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    Handmade Montana knives make impression on America

    1:57 PM, Nov 9, 2012   |    comments
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    Bonner, MT (CBS/KPAX) -- In a world of "Made in China" and "mass production" there's a "father and son's" business in Bonner, Montana is using years of family talent and tradition to make a knife known by people across the country and around the world. "Not changing a thing" has made Ruana Knives so successful.

    Mike Hangas says, "A lot of people refer to what we make as functional art."

    Still forged in the same Bonner shop for over 70 years, these blades are more than just a tool. They are pieces of Montana history and years of family tradition.

    Victor Hangas's father in law, Rudy Ruana started "Ruana Knives" back in the 30's after his truck broke down in Milltown. He was offered a job as a welder, and well, things just grew from there. Victor says, "Started making knives on the side and right after the war things were pretty tough. But around 1952 he started to be well known and it got so busy he did it full time."

    It didn't take long before the quality of his work and strength of his blades carved a name for himself as one of the best knife makers in the country. Collector Frank Towsley says, "It's amazing how you can just keep passing them on down, generation to generation uses them and they work just as good today as they did when Rudy built them in the late 30's."

    Frank Towsley has arguably the biggest collection of Ruana Knives around, over 850. Working for Rudy as a kid, his love for the knives runs deep. He says, "You know when you got to know the man that made them and loved the knives and stuff, it just kept growing until what it is today. It takes nine 8 foot tables to set my collection up."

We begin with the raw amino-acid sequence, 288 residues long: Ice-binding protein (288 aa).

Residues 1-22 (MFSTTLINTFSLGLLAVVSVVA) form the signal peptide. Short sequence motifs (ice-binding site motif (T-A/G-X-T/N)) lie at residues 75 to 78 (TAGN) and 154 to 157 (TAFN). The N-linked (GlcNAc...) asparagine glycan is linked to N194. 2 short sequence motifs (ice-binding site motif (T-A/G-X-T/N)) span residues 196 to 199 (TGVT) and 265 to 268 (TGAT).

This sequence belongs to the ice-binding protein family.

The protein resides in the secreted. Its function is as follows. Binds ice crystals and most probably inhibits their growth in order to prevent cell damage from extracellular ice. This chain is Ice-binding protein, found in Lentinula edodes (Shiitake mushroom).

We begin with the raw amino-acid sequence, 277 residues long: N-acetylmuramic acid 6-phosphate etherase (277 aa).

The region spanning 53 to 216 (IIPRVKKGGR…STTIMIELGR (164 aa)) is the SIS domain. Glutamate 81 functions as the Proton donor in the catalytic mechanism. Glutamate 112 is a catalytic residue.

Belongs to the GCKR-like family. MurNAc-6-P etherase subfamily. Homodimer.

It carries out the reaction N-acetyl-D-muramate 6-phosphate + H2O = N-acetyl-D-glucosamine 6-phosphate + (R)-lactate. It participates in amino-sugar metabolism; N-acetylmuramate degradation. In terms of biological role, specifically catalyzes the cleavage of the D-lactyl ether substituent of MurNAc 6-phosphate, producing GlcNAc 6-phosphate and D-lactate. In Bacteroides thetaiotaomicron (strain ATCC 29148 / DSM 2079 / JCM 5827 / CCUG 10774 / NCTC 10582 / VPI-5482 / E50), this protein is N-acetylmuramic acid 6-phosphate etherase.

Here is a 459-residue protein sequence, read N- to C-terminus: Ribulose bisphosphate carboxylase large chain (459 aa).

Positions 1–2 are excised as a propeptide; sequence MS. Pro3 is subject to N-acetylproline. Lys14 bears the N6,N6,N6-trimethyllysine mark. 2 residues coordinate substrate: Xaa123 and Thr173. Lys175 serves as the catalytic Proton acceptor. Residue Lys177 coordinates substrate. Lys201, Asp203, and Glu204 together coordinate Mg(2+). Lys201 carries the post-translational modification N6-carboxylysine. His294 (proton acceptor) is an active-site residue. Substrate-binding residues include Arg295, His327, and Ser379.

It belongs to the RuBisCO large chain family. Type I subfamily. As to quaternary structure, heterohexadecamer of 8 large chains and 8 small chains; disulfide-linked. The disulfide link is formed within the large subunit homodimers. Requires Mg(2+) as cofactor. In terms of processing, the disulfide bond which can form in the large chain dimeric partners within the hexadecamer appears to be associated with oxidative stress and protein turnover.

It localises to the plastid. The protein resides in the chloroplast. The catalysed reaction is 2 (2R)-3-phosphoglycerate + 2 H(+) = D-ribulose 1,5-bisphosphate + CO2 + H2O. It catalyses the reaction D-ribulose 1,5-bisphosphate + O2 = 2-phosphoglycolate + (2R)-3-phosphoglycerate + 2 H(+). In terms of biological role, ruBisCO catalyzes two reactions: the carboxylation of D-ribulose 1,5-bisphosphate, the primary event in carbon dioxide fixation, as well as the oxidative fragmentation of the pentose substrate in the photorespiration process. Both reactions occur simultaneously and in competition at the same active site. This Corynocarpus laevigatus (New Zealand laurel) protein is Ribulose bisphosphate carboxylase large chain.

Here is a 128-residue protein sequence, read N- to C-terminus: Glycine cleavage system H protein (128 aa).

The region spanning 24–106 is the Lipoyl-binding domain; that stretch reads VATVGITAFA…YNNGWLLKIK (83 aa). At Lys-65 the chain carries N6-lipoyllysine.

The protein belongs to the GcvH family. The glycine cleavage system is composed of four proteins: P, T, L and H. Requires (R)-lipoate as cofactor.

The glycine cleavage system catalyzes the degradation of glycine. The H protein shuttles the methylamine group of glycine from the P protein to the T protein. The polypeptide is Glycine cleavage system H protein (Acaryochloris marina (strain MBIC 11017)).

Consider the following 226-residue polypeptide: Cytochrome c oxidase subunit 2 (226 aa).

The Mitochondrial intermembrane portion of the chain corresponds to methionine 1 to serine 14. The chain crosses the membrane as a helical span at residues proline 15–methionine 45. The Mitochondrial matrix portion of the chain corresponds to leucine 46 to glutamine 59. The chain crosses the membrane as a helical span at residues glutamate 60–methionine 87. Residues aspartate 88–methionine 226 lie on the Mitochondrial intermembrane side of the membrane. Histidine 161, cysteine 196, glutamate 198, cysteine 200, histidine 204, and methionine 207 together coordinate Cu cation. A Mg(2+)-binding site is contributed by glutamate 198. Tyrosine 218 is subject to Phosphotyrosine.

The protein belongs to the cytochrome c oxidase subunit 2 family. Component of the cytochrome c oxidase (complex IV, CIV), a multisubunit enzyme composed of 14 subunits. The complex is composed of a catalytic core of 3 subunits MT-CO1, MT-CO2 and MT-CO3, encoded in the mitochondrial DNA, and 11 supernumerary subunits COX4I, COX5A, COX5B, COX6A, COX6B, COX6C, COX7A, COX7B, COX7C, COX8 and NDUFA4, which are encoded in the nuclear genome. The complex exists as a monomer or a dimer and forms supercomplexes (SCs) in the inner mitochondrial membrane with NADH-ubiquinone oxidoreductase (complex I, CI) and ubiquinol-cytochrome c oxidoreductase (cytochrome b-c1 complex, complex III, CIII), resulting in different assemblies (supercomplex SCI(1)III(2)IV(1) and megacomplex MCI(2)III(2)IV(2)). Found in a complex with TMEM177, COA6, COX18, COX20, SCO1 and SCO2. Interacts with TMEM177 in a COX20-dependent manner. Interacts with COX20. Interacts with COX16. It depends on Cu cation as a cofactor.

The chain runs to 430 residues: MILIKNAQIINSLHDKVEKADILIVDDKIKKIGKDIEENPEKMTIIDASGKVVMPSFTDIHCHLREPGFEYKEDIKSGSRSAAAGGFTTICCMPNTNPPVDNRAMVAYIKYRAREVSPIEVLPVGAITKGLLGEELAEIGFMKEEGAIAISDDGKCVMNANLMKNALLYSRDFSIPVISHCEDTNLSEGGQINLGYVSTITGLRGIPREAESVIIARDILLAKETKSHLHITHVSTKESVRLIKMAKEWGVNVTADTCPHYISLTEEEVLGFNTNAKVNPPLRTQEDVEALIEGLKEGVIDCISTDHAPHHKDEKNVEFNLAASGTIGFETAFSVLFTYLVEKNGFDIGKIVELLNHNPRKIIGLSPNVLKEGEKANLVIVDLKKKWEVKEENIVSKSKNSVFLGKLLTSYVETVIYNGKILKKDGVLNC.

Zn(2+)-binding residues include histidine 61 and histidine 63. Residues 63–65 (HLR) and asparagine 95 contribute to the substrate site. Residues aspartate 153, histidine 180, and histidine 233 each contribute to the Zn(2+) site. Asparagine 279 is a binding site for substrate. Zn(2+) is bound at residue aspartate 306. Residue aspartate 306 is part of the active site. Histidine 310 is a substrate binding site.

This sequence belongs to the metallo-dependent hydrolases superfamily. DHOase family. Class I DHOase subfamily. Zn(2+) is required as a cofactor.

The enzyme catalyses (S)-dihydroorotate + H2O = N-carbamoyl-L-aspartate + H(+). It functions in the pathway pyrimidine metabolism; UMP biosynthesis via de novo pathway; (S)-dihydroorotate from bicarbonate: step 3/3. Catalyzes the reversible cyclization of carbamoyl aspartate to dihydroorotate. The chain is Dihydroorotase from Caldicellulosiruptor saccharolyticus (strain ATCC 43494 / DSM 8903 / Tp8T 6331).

What makes these knives so unique is the way they are made forged by hand.

    Victor says, "It toughens the steel. It actually, basically densifies it up, the molecular structure. It makes it hold and edge better. We do them one at a time. Other people will mass produce them and do thousands at one time."

    But, the real difference can be felt when you actually pick one of the knives up.

    Mike Hangas says, "With our cast handles, that's the real unique process. You won't see that today. That to me distinguishes us more than any other knife makers around is the cast aluminum handles. It's something my grandpa started in the late 30's and we're still doing it today."

    And there's not one knife, like any other. Hangas says, "You know, as much as you try and make them the same they are all a little different. And then the elk horn, every piece of that is different."

    And while the knives are designed to be used, their reputation has made them a high dollar item for collectors.

    Some of the original "Rudy made knives" going for as high as $12,000 and being used all over the world.

    Mike says, "It's kind of amazing where a product from little Bonner, Montana gets sent."

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